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perhaps that clock he set down to have been his measure thereof. For clocks or automatous organs, whereby we now distinguish of time, have found no mention in any ancient writers, but are of late invention, as Pancirollus observeth. And Polydore Virgil, discoursing of new inventions whereof the authors are not known, makes instance in clocks and guns. Now Jerome is no late writer, but one of the ancient fathers, and lived in the fourth century, in the reign of Theodosius the first.
It is not to be denied that before the days of Jerome there were horologies, and several accounts of time; for they measured the hours not only by drops of water in glasses called clepsydra, but also by sand in glasses called clepsammia. There were also from great antiquity, scioterical or sun-dials, by the shadow of a stile or gnomon denoting the hours of the day; an invention ascribed unto Anaximenes by Pliny. Hereof a memorable one there was in Campus Martius, from an obelisk erected, and golden figures placed horizontally about it; which was brought out of Egypt by Augustus, and described by Jacobus Laurus.* And another of great antiquity we meet with in the story of Ezechias; for so it is delivered in 2 Kings, xx. : "That the Lord brought the shadow backward ten degrees by which it had gone down in the dial of Ahaz." That is, say some, ten degrees, not lines; for the hours were denoted by certain divisions or steps in the dial, which others distinguished by lines, according to that of Persius,
Stertimus indomitum quod despumare Falernum
That is, the line next the meridian, or within an hour of
* A peculiar description and particular construction hereof out of R. Chomer, is set down, Curios. de Caffarel. chap. ix.
9 clocks.] The ancient pictures of St. Hierom were naked, on his knees, in a cave, with an hour-glasse and a scull by him, intimating his indefatigable continuance in prayers and studye while hee lived in the cave at Bethleem. But the later painters at Rome, bycause hee had been senator and of a noble familye, picture him in the habit of the cardinals, leaning on his arm at a desk in study with a clock hanging by him, and his finger on a scull: and this they take to bee a more proper symbol of the cardinal eminencye.- Wr.
Of later years there succeeded new inventions, and horologies composed by trochilick or the artifice of wheels; whereof some are kept in motion by weight, others perform without it. Now as one age instructs another, and time, that brings all things to ruin, perfects also every thing; so are these indeed of more general and ready use than any that went before them. By the water-glasses the account was not regular; for from attenuation and condensation, whereby that element is altered, the hours were shorter in hot weather than in cold, and in summer than in winter. As for scioterical dials, whether of the sun or moon, they are only of use in the actual radiation of those luminaries, and are of little advantage unto those inhabitants, which for many months enjoy not the lustre of the sun.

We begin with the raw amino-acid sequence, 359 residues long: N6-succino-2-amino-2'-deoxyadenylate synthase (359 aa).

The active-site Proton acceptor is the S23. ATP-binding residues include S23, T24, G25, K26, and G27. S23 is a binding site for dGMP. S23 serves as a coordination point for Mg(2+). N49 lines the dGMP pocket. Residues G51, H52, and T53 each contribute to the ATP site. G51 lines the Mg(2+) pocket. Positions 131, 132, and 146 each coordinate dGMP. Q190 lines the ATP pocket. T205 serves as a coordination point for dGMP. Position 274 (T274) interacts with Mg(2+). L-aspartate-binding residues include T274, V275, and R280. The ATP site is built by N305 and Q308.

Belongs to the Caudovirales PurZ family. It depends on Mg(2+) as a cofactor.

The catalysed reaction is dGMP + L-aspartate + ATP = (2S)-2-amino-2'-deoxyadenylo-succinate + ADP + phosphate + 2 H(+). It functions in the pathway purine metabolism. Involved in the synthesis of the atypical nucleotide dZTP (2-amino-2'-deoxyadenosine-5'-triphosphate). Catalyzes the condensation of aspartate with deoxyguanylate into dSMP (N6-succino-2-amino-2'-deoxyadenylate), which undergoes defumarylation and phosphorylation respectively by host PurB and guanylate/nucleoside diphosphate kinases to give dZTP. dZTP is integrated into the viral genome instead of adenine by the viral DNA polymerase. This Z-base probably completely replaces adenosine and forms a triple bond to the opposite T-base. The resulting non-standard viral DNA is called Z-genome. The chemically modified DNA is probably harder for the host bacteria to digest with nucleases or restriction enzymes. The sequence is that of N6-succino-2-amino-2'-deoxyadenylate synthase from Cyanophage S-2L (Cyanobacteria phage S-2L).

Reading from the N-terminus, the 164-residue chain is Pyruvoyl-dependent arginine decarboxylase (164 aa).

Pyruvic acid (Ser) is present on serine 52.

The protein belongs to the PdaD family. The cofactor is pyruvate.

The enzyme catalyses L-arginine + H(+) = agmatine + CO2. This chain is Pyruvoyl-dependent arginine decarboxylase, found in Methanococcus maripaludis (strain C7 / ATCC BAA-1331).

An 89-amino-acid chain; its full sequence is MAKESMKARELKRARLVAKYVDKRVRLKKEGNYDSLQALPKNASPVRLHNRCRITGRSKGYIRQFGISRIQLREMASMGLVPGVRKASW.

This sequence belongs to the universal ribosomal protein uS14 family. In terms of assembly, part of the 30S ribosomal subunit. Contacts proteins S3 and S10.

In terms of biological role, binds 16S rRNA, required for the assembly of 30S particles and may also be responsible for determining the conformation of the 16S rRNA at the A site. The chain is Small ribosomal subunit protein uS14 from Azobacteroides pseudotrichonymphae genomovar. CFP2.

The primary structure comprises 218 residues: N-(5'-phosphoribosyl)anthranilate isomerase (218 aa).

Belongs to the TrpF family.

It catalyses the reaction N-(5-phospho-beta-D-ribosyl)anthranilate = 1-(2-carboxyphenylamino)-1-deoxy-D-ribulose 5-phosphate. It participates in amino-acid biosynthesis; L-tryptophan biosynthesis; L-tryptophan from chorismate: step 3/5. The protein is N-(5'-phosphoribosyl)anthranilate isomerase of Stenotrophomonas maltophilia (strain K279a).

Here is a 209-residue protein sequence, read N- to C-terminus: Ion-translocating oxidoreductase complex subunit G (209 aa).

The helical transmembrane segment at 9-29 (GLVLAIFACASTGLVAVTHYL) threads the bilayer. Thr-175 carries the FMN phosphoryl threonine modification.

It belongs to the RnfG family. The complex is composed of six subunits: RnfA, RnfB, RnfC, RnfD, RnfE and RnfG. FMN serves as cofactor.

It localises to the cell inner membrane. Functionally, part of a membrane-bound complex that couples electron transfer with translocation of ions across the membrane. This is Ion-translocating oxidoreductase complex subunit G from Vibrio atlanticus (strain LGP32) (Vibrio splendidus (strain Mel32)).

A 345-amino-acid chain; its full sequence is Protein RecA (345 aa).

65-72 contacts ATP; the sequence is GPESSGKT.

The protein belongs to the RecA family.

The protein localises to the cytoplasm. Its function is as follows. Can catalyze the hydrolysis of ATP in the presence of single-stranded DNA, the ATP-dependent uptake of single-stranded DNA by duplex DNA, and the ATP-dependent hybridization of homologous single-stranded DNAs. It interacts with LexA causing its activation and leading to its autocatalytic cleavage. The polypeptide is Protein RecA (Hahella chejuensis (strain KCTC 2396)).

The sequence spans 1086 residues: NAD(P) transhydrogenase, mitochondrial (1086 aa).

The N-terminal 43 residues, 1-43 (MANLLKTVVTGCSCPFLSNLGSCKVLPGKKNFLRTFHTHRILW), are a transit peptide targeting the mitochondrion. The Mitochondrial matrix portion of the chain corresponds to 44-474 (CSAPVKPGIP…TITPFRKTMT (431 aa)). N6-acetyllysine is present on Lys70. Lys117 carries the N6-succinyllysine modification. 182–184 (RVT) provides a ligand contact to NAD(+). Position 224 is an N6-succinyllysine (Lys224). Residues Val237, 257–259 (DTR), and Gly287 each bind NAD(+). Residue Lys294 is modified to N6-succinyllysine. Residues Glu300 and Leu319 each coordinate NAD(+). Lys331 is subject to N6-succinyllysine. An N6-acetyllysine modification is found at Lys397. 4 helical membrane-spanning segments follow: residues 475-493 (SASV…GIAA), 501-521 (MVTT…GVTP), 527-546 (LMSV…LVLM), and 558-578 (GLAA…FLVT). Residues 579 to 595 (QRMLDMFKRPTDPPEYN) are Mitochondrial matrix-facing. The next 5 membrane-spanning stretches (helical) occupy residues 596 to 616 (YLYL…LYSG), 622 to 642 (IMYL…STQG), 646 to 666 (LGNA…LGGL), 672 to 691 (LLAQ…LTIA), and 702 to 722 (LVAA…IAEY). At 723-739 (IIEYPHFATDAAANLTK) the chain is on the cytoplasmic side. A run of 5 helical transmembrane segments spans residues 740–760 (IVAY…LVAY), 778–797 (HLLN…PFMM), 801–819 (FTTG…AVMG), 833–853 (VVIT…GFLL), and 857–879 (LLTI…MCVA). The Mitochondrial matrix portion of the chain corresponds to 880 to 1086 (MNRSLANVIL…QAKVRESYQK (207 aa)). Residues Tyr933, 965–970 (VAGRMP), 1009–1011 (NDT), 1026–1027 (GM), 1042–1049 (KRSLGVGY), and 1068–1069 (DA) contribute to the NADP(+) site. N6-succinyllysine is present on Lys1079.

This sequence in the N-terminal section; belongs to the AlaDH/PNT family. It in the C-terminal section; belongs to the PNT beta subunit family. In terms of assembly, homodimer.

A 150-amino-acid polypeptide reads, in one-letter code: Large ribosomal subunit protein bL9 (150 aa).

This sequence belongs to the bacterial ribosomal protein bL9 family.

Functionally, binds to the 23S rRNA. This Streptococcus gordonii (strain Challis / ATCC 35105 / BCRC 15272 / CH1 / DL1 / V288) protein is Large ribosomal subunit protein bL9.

It is, I confess, no easy wonder how the horometry of antiquity discovered not this artifice, how Architas, that contrived the moving dove, or rather the helicosophy of Archimides, fell not upon this way. Surely as in many things, so in this particular, the present age hath far surpassed antiquity; whose ingenuity hath been so bold not only to proceed below the account of minutes, but to attempt perpetual motions; and engines whose revolutions (could their substance answer the design) might out-last the exemplary mobility, and out-measure time itself. For such a one is that mentioned by John Dee, whose words are these, in his learned preface unto Euclid: "By wheels, strange works and incredible are done: a wondrous example was seen in my time in a certain instrument, which, by the inventor and artificer was sold for twenty talents of gold; and then by chance had received some injury, and one Janellus of Cremona did mend the same, and presented it unto the emperor Charles the Fifth. Jeronymous Cardanus can be my witness, that therein was one wheel that moved at such a rate, that in seven thousand years only his own period should be finished; a thing almost incredible, but how far I keep within my bounds many men yet alive can tell."
1 perpetual motions.] John Romilly, a celebrated watchmaker, born at Geneva, wrote a letter on the impossibility of perpetual motion.-Jeff.